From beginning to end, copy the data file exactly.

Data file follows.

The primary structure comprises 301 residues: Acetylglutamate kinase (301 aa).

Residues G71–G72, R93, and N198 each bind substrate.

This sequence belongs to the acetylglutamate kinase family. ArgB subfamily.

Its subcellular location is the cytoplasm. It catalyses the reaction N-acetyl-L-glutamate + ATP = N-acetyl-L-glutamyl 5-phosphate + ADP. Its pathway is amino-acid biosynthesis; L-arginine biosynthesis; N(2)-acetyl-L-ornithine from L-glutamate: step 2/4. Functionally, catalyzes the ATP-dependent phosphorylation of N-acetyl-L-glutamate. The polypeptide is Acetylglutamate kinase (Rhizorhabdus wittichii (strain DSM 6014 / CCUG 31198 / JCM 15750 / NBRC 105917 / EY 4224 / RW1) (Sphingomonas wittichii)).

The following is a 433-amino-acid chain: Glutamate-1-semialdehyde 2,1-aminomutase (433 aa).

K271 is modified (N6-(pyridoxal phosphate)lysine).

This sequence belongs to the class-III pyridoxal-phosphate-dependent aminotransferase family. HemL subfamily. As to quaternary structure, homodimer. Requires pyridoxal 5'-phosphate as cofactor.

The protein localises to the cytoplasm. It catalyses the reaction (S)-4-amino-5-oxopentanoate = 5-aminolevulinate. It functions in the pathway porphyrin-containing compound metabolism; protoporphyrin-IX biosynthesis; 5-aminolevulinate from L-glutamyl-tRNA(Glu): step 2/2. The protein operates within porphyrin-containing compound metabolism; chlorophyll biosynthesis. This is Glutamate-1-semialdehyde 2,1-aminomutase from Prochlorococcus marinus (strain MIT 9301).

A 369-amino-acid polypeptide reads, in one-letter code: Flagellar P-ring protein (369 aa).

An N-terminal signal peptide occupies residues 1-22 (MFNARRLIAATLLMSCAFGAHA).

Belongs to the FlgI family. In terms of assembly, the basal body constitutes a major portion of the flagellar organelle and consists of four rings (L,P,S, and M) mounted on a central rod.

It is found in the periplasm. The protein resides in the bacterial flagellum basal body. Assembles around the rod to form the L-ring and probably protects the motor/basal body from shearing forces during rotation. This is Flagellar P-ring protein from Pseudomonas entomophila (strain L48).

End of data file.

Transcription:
The primary structure comprises 301 residues: Acetylglutamate kinase (301 aa).

Residues G71–G72, R93, and N198 each bind substrate.

This sequence belongs to the acetylglutamate kinase family. ArgB subfamily.

Its subcellular location is the cytoplasm. It catalyses the reaction N-acetyl-L-glutamate + ATP = N-acetyl-L-glutamyl 5-phosphate + ADP. Its pathway is amino-acid biosynthesis; L-arginine biosynthesis; N(2)-acetyl-L-ornithine from L-glutamate: step 2/4. Functionally, catalyzes the ATP-dependent phosphorylation of N-acetyl-L-glutamate. The polypeptide is Acetylglutamate kinase (Rhizorhabdus wittichii (strain DSM 6014 / CCUG 31198 / JCM 15750 / NBRC 105917 / EY 4224 / RW1) (Sphingomonas wittichii)).

The following is a 433-amino-acid chain: Glutamate-1-semialdehyde 2,1-aminomutase (433 aa).

K271 is modified (N6-(pyridoxal phosphate)lysine).

This sequence belongs to the class-III pyridoxal-phosphate-dependent aminotransferase family. HemL subfamily. As to quaternary structure, homodimer. Requires pyridoxal 5'-phosphate as cofactor.

The protein localises to the cytoplasm. It catalyses the reaction (S)-4-amino-5-oxopentanoate = 5-aminolevulinate. It functions in the pathway porphyrin-containing compound metabolism; protoporphyrin-IX biosynthesis; 5-aminolevulinate from L-glutamyl-tRNA(Glu): step 2/2. The protein operates within porphyrin-containing compound metabolism; chlorophyll biosynthesis. This is Glutamate-1-semialdehyde 2,1-aminomutase from Prochlorococcus marinus (strain MIT 9301).

A 369-amino-acid polypeptide reads, in one-letter code: Flagellar P-ring protein (369 aa).

An N-terminal signal peptide occupies residues 1-22 (MFNARRLIAATLLMSCAFGAHA).

Belongs to the FlgI family. In terms of assembly, the basal body constitutes a major portion of the flagellar organelle and consists of four rings (L,P,S, and M) mounted on a central rod.

It is found in the periplasm. The protein resides in the bacterial flagellum basal body. Assembles around the rod to form the L-ring and probably protects the motor/basal body from shearing forces during rotation. This is Flagellar P-ring protein from Pseudomonas entomophila (strain L48).